As the Tampa Bay Buccaneers prepare to begin a new season, and it’s one where an emphasis has been put on looking toward the future.
Lazy analysis will interpret that as meaning the Bucs are tanking for Caleb Williams, while those paying attention will note something different. There is zero intention of tanking in Tampa Bay, but the team is going to be under evaluation all season to see which players are pieces of the core and which ones will be elsewhere next season.
One of those guys is Mike Evans, the future Hall of Famer who will go down as one of the greatest Bucs in franchise history.
Evans is in the final year of his contract and set a deadline of Saturday for the team to offer him a deal he likes. That didn’t happen, and now he will play this season without a deal and with an uncertain future in Tampa Bay. The Bucs had a chance to lock Evans in without anyone else in the room, which won’t be the case when potential suitors enter the equation in March.
It was unlikely the Bucs would budge after getting the ultimatum from Evans’ agent, but we’re now learning more about why an extension wasn’t offered.
NFL insider offers more context on Mike Evans not getting extension from Bucs
A major factor that dictated much of the Bucs offseason was how strapped for cash the team is. After Tom Brady retired in February, the team incurred $35 million in dead cap space to go along with being $55 million over the salary cap.
Tough decisions needed to be made to get back under that threshold, but it didn’t stop the Bucs from making moves. One signing the team made was adding quarterback Baker Mayfield, who comes to Tampa Bay with a proper chip on his shoulder and motivation to prove he can be still fulfill the prophecy being the No. 1 pick brings.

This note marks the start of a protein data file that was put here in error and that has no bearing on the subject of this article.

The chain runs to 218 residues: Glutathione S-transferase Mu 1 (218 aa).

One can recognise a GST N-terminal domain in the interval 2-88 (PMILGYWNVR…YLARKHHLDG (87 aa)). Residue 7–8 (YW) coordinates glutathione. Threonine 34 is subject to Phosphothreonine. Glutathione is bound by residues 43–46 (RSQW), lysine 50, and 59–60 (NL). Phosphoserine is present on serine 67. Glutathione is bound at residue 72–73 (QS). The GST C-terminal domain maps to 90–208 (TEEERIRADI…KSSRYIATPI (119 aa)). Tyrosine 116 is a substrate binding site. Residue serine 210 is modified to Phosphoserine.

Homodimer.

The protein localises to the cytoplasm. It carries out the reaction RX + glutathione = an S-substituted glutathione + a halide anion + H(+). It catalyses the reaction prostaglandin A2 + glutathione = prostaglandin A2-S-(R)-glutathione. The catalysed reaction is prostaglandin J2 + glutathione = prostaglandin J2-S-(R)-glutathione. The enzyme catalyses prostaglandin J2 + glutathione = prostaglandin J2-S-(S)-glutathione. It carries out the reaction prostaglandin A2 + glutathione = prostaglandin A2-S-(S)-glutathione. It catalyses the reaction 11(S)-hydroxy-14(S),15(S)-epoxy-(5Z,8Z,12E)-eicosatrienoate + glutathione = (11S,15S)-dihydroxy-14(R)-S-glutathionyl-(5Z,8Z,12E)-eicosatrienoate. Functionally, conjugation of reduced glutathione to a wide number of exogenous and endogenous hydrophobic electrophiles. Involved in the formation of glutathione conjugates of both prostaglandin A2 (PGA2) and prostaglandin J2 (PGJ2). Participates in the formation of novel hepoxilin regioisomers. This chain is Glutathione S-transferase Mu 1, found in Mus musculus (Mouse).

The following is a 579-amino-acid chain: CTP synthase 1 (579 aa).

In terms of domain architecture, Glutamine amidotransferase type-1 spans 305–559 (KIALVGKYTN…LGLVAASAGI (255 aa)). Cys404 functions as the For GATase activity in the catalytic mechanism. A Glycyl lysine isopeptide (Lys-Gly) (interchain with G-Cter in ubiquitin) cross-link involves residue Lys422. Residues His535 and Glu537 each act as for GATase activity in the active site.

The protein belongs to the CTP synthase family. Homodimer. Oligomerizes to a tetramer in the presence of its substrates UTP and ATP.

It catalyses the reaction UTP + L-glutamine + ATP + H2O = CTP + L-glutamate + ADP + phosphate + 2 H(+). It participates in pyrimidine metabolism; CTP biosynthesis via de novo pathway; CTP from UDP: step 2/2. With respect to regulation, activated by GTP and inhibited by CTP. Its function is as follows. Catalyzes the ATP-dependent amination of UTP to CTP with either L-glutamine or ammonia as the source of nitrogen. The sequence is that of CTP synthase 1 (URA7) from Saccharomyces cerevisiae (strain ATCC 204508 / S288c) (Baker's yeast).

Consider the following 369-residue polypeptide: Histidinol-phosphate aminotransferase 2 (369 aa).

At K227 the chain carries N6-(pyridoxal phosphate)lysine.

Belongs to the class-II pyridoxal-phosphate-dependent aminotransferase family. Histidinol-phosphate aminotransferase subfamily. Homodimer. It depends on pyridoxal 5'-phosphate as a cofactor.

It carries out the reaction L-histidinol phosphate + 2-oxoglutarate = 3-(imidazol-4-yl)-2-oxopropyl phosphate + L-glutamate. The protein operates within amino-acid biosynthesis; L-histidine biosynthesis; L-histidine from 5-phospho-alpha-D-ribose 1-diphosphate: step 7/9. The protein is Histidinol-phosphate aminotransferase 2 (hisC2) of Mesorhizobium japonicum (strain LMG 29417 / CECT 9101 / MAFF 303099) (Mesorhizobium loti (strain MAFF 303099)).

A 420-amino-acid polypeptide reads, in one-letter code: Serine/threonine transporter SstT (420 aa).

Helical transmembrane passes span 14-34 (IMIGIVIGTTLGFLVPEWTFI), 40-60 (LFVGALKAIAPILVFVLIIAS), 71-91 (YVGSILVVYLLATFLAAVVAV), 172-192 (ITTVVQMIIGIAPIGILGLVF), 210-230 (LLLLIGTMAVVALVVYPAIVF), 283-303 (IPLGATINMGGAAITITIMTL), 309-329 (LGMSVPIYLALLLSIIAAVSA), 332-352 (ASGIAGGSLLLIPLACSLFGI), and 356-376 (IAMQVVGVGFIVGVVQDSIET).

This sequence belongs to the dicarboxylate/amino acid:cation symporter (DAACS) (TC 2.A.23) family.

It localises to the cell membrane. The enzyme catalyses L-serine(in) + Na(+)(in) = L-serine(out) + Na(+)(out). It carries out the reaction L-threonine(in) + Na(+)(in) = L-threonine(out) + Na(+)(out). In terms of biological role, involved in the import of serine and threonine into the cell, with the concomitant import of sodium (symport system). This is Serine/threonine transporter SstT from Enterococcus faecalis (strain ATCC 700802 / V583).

According to NFL insider Josina Anderson, Mayfield’s future — and the Bucs gamble on him — turned out to be one of the reasons the front office held off an giving Evans an extension at this time.
"The Bucs spent a lot of money running back the last couple of years, and also know they have players like Wirfs, Winfield, White, Godwin that they have to be contractually mindful of. This also includes Baker Mayfield who they'll consider paying if he plays well this season too," Anderson reported. "While Mike Evans has 9 consecutive 1000+ yard seasons and a strong relationship with the organization and GM Jason Licht as his first-ever pick, my understanding is they want to see what they have with their young core players.
We knew that young players like Winfield and Wirfs were going to be prioritized over Evans, and rightfully so. Evans is the greatest offensive player the Buccaneers have ever had, but he has more years behind him than ahead.
Mayfield being earmarked as a priority is necessarily a new development, but hearing it is confirmation that the Bucs see his signing as a potential long-term plan. It also flies in the face of suggestions that signing him was a move to tank for Caleb Williams.
All that being said, Anderson offered up some hope that a deal might get done. She pointed out that the Bucs don't usually let franchise players walk away, and mentioned how the team managed to keep Jamel Dean and Lavonte David this offseason despite not reaching new deals with them sooner.
"Letting players test the market and still extending them isn't unprecedented for Tampa either. They did it with David, Dean, and Davis. The thing is will Evans opt not to return, which has been inferred with issuing and now not giving him an extension by his deadline," Anderson said.
Here’s what the most likely outcome in all of this is: Evans and the Bucs reach a deal in March after he tests the market and doesn’t hear wildly higher numbers than he’s hearing now. Any hurt feelings over not getting extended now can heal over the course of the season, and two sides that clearly want to remain together can find a way to make it happen.